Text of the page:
The Pearl of Asia: One Day in Phnom Penh

A lit, temple-like structure reminiscent of a lotus blossom sits in the center of a roundabout filled with cars and motorcyclists.

The Independence Monument located at the intersection of Norodom and Sihanouk Boulevards. Photo © Christian Haugen, licensed Creative Commons Attribution.

Phnom Penh, despite its ever-growing volume of traffic, is still a great city to explore on foot, at least in some places. The main sites, including the two biggest markets, can be seen in a day.

Morning

A great place to start is Sisowath Quay, where numerous cafés, restaurants, and delis offer an astounding variety of breakfasts. Explore the Royal Palace, including the Silver Pagoda, and then head across to the National Museum, less than five minutes’ walk, to see its huge collection of Angkor relics.

The impressive Silver Pagoda is named for the silver tiles that cover its floor, laid during King Sihanouk’s pre–Khmer Rouge reign. There are more than 5,000 tiles, each weighing more than one kilogram. —p.142

Afternoon

Street 178, which runs past the National Museum, is a good place to grab lunch and wander around the local art galleries. After lunch, visit the nearby art deco Central Market (Phsar Thmey), a few minutes’ walk from the riverfront.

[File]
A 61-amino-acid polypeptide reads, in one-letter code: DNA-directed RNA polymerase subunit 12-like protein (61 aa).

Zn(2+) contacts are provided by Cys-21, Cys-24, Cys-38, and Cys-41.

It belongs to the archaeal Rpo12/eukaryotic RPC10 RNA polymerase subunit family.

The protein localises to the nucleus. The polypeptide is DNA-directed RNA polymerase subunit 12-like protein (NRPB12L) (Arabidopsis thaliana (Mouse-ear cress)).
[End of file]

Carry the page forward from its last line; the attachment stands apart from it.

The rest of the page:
Hitch a ride south of the city, past the Independence Monument to S-21 Tuol Sleng Museum, as terrible and tragic as a sight can be. From this former Khmer Rouge prison, take another short ride to the Russian Market (Phsar Toul Tom Poung), which offers an enormous variety of souvenirs, silks, and bootleg DVDs and CDs. It is often very hot in this crowded roofed market, so late afternoon is the best time to visit.

During the Vietnamese presence in the 1980s, Russians often came shopping at the Russian Market (daily 7 a.m.—5 p.m.) for Western goods they could not get elsewhere, hence the name. In the late 1990s, it was also possible to purchase large quantities of marijuana as well as AK-47s here, but the bad old times are long gone. —p.155

Evening

Round out the day where you started, on Sisowath Quay, to watch the sunset over the river from the Foreign Correspondents’ Club, or relax in one of the many sidewalk restaurants.

With its arty ambience (a large painting of American writer Hunter S. Thompson graces one wall), great international dishes (around US$10), and Khmer standards (from US$5), La Croisette (241 Sisowath Quay, at STreet 144, 023/220-554, daily 7 a.m.—midnight) is a more upscale option nearby and the perfect place for a sumptuous dinner. Roadside tables or smart indoor seating, eclectic music, free Wi-Fi access, and a good wine list round off this reliably excellent restaurant. —p.168


Excerpted from the First Edition of Moon Angkor Wat.

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